This deliquescing is the typical spore dispersal strategy for Inky Cap mushrooms (family Coprinaceae, genus Coprinus). Within its cap, Shaggy Mane gills grow close to each other like pages in a book. So close that “regular” gravity-released spore dispersal would result in most spores being stuck between gills. Instead, as the spores along the margin of a Shaggy Mane cap mature, enzymes are released to dissolve the edge of the cap. This autodigestion causes the cap border to spread, crack and peel up. In the process, the gills are separated and spores are released into the air without concern of becoming stuck between gills. Spores be free!

This dispersal method works well for Shaggy Manes as they are found in Europe, Asia, Africa, Australia and New Zealand. In the Americas Shags grow from Alaska to Tierra del Fuego, at sea level to over 10,000 ft. Those shaggy spores really disperse!

The local, excited camp of shaggy mane observers came up with “I saw some at the transfer station!” and “There are hundreds of white mushrooms in a yard on 131. You gotta see them!” These are the fungophiles who know that while not only being attractive and repulsive, shaggy manes are downright yummy! Pick them before they deliquesce, then steam ‘em or cook with eggs (“shags and eggs” is a well-loved treat in the Palmer-Gentalen household) and feast!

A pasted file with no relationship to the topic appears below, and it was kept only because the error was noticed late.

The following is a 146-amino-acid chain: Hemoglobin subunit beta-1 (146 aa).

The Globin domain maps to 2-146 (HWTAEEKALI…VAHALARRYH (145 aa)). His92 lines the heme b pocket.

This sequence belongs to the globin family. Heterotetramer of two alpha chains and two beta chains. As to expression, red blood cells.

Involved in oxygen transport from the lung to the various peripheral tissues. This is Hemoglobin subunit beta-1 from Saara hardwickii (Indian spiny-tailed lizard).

“So, what are they doing here?” my neighbor John asked me as we looked at the pair of shaggy manes in his yard. “They are decomposing something,” I replied. Apparently, there had been a wood pile not too long ago right where Shags were growing. Birch chips and wood shrapnel were left there and were now being processed by these shags. Shaggy manes fit in with the classic fungus niche of decomposer, the art of turning things back into soil. Attractive, yummy and a decomposer—Shaggy Manes have got it all! How are Shaggy Manes not the state mushroom of Maine?

By October 29th all that was left of the Shaggy Manes I was watching were stalks and goo. A four-day whirlwind lesson on Shaggy Mane populations and dispersal. Just when you think mushroom season is done and gone, Shags state their presence with authority. I appreciate them even more now. See you out there!

PHOTOS: Kirk Gentalen

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A ‘challenge by choice’ experience

By Laura Olds and Sophia Vigue